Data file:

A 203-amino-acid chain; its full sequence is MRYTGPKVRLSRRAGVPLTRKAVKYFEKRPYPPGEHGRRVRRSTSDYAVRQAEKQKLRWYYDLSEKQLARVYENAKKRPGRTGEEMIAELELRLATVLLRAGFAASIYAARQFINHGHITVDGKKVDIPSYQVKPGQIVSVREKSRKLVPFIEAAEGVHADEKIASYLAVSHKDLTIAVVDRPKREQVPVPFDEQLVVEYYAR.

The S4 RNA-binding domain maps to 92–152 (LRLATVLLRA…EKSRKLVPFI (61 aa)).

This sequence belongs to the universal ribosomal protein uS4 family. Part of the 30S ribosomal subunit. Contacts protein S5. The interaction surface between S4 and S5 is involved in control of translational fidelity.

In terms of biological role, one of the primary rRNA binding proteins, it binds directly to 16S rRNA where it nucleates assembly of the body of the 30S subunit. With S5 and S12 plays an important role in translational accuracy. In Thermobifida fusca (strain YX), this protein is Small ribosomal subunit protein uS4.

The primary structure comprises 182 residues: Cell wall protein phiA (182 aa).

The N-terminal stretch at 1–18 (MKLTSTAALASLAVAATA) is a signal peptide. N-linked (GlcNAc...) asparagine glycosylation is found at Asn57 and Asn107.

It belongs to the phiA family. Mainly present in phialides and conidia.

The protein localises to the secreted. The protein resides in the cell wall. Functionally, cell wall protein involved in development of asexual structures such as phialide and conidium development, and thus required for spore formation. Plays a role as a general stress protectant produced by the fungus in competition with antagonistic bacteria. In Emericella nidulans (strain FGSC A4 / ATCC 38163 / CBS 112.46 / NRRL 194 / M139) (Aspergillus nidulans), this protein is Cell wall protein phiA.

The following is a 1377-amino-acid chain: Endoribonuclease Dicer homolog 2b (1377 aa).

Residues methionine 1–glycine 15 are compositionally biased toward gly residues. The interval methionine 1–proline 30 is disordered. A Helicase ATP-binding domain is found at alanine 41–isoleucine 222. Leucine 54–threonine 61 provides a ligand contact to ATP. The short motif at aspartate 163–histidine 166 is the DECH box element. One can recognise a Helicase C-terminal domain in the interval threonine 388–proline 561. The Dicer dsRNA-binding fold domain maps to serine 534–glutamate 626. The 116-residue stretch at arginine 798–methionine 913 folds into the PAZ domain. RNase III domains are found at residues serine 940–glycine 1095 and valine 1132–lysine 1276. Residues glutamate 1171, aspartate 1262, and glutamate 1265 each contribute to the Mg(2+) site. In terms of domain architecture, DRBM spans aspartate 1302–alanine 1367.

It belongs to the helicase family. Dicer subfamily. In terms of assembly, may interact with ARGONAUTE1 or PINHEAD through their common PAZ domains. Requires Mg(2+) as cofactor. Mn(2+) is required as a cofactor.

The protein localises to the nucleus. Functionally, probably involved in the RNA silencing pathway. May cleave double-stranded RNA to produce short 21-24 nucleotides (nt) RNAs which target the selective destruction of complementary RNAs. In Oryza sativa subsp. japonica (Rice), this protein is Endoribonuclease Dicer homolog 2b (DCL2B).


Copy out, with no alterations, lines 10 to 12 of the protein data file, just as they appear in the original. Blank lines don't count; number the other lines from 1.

Residues methionine 1–glycine 15 are compositionally biased toward gly residues. The interval methionine 1–proline 30 is disordered. A Helicase ATP-binding domain is found at alanine 41–isoleucine 222. Leucine 54–threonine 61 provides a ligand contact to ATP. The short motif at aspartate 163–histidine 166 is the DECH box element. One can recognise a Helicase C-terminal domain in the interval threonine 388–proline 561. The Dicer dsRNA-binding fold domain maps to serine 534–glutamate 626. The 116-residue stretch at arginine 798–methionine 913 folds into the PAZ domain. RNase III domains are found at residues serine 940–glycine 1095 and valine 1132–lysine 1276. Residues glutamate 1171, aspartate 1262, and glutamate 1265 each contribute to the Mg(2+) site. In terms of domain architecture, DRBM spans aspartate 1302–alanine 1367.

It belongs to the helicase family. Dicer subfamily. In terms of assembly, may interact with ARGONAUTE1 or PINHEAD through their common PAZ domains. Requires Mg(2+) as cofactor. Mn(2+) is required as a cofactor.

The protein localises to the nucleus. Functionally, probably involved in the RNA silencing pathway. May cleave double-stranded RNA to produce short 21-24 nucleotides (nt) RNAs which target the selective destruction of complementary RNAs. In Oryza sativa subsp. japonica (Rice), this protein is Endoribonuclease Dicer homolog 2b (DCL2B).